Fauci outlook: US not where it needs to be on coronavirus response

U.S. not in good place entering fall and winter months, said Dr. Anthony Fauci.

With an uptick of new coronavirus infections, the U.S. is not in a good place entering the fall and winter months, according to Dr. Anthony Fauci.

Fauci, the director of the National Institute of Allergy and Infectious Disease and a member of the White House Coronavirus Task Force, told WTOP on Monday that he had hoped the U.S. would have been in a position where the baseline of daily infections would have been lower.

“We’ve flattened the curve, but the country is in a situation where we are having about 40,000 to 45,000 new infections each day. That’s not a very good place to be as you’re entering into the fall and winter months, where more things will be done indoors versus outdoors,” Fauci said.

Though some areas of the country are doing relatively well, including the D.C. area, Fauci said there is an uptick in test positivity in the Midwest and the Pacific Northwest.

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“And as some of the regions that had not originally been hit hard, we’ve got to make sure that we do not get surges in those areas. Or, it will make it much more difficult as we enter into the cooler, fall and colder winter months,” Fauci said.

Since the COVID-19 pandemic hit the U.S., it has been a learning and evolving process for health officials over the spring and summer.

One of the most important things to keep in mind, Fauci said, is that about 40% to 45% of people who are infected do not have symptoms, and that there’s a considerable degree of transmission from people without symptoms to people who are infected.

“Which makes it much more compelling to wear masks and facial covering because you do not know, generally, if you are infected, or if someone else is infected,” Fauci said.

And remember when you heard recommendations to wipe down your groceries? Although the coronavirus can, theoretically, be transmitted by touching a surface — such as when that surface recently had the virus on it and then you touch your nose or mouth — “that is by no means the major way that this virus is transmitted,” Fauci said.

“The overwhelming majority of the infections are transmitted from person-to-person by their respiratory route,” he said.

Fauci strongly recommended that people follow the public health guidelines of avoiding transmission, which includes the universal wearing of face masks, avoiding crowds, keeping distances (the 6-foot rule), doing things outdoors much more than indoors and washing your hands.

‘Cautious optimism’ for vaccine

A group of vaccine candidates are in advanced clinical trial.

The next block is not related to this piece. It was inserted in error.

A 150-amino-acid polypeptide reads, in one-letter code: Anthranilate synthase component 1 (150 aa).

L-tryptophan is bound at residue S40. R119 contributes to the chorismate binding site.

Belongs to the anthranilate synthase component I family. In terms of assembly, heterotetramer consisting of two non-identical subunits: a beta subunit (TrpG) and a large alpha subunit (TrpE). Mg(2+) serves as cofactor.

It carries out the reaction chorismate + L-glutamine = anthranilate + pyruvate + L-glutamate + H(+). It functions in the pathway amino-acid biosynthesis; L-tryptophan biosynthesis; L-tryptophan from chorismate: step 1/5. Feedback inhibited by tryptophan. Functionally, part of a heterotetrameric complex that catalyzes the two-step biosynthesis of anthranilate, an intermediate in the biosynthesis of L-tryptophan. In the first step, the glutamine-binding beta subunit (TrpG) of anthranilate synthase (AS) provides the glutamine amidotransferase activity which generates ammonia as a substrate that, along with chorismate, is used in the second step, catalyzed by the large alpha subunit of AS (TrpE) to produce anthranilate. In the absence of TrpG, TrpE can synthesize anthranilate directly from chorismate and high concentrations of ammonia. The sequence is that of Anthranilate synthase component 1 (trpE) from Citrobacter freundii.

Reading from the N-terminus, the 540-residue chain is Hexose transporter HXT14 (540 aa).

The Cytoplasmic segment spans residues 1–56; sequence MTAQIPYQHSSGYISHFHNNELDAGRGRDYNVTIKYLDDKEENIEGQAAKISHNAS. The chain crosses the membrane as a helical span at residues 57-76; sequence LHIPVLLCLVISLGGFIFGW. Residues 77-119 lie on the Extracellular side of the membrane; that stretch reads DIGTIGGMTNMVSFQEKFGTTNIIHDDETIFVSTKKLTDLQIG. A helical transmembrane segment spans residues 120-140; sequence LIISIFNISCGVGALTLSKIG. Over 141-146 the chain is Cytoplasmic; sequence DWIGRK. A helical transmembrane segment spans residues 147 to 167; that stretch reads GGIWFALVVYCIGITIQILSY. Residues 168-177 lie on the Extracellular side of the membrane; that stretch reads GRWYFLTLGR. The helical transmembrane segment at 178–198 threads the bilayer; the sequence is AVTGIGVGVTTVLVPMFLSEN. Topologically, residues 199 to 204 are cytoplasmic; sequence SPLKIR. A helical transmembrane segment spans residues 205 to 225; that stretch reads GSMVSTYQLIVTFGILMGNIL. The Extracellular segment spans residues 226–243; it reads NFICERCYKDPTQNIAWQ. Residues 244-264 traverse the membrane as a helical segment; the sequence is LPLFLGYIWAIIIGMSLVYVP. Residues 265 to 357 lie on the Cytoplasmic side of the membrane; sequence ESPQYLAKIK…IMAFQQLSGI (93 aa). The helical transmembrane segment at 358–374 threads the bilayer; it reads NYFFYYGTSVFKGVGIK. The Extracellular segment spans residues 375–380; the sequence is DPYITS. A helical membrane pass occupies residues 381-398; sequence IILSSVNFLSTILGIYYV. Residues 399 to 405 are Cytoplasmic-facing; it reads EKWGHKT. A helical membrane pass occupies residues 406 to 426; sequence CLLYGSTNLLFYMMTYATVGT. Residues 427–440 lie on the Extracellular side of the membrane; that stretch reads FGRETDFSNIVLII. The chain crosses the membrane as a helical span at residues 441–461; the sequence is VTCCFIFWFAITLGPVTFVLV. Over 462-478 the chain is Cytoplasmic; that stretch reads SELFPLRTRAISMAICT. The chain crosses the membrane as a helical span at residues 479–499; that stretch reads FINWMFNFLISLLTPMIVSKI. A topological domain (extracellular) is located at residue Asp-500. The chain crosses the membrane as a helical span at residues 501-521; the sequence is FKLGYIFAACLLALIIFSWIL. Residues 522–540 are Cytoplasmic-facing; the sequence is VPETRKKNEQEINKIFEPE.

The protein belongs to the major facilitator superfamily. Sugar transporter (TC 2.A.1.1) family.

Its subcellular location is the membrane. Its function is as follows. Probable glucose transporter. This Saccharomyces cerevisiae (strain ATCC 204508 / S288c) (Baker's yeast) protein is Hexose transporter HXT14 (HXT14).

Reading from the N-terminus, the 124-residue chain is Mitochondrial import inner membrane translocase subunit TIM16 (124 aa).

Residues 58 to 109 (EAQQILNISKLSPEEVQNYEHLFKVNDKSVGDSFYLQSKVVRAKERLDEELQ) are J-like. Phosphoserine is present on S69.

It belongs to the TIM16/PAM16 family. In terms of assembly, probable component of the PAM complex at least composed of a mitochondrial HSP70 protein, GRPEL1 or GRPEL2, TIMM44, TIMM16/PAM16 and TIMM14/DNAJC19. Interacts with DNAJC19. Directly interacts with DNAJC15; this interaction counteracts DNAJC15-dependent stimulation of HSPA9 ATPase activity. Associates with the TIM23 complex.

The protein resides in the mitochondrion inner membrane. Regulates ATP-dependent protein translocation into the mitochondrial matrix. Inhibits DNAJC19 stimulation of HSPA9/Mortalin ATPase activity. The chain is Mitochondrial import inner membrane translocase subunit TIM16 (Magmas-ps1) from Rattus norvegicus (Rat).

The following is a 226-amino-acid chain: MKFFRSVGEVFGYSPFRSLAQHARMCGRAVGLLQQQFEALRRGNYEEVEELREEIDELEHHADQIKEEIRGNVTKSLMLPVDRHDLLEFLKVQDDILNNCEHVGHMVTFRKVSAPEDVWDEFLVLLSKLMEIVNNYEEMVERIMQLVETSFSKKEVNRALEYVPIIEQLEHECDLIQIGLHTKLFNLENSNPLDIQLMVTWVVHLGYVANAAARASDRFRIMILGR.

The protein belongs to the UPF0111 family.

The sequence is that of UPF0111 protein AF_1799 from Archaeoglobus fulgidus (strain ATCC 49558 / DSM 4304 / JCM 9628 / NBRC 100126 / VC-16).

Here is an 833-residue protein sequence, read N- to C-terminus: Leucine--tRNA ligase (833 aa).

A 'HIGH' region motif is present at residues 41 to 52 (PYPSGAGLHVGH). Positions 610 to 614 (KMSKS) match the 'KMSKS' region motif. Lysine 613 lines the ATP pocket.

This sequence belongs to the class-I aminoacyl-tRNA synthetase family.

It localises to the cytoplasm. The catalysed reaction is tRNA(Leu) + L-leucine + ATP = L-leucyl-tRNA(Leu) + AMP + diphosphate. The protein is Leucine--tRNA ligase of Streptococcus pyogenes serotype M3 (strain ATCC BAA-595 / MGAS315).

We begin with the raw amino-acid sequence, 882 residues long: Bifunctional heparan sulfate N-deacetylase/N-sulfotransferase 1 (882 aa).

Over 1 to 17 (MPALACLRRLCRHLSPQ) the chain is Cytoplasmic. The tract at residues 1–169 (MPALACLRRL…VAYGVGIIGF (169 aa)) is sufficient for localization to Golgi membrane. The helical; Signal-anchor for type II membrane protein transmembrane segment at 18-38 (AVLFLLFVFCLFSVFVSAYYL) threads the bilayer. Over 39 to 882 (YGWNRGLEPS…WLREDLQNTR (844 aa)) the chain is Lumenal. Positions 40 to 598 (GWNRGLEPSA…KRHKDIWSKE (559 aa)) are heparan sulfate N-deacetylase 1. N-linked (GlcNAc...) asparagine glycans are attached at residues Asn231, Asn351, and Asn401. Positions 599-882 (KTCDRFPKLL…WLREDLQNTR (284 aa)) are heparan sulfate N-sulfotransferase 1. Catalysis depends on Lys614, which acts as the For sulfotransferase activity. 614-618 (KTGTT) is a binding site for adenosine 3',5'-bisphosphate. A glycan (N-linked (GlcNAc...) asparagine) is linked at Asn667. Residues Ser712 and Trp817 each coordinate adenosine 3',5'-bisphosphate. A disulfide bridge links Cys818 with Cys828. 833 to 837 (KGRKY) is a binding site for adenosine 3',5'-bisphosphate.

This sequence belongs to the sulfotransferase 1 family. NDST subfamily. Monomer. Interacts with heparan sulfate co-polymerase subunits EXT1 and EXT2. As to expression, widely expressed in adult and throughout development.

“We should anticipate, and I think with some cautious optimism, that we will know whether a vaccine is safe or effective by November or December. It could be early. It could possibly be October — that’s unlikely. I think it more likely will be November or December,” Fauci said.

And if the vaccines on trial show promise, they will be available to distribute to people who are in the higher-risk categories some time by the end of this year or the beginning of 2021.

“So, again, there’s never a guarantee, but things are looking good for a vaccine as we get to the end of the year, the beginning of next year,” Fauci said.

What about schools? ‘It depends where you are’

One size does not fit all when it comes to having children back in the classroom, Fauci said.

“It depends on where you are, and the level of infection in your community,” he added.

Areas with low levels of infection can, with some degree of impunity and from a public health standpoint, get children back to school as long as there is a plan on what to do if children get infected, Fauci said.

But, for the most part, schools in areas with ongoing active infections may need to do things a bit more prescribed, including wearing masks, indoor vs. outdoor classes, keeping windows open, keeping desks further spaced apart, alternating schedules and hybrid learning.

“The ultimate goal is to get the children back to school, that’s for sure,” Fauci said. “But you want to make sure you don’t compromise the health, safety and welfare of the children, as well as of the teachers and the people who come into contact with them.”

WTOP’S Mike Murillo contributed to this report.

Abigail Constantino

Abigail Constantino started her journalism career writing for a local newspaper in Fairfax County, Virginia. She is a graduate of American University and The George Washington University.

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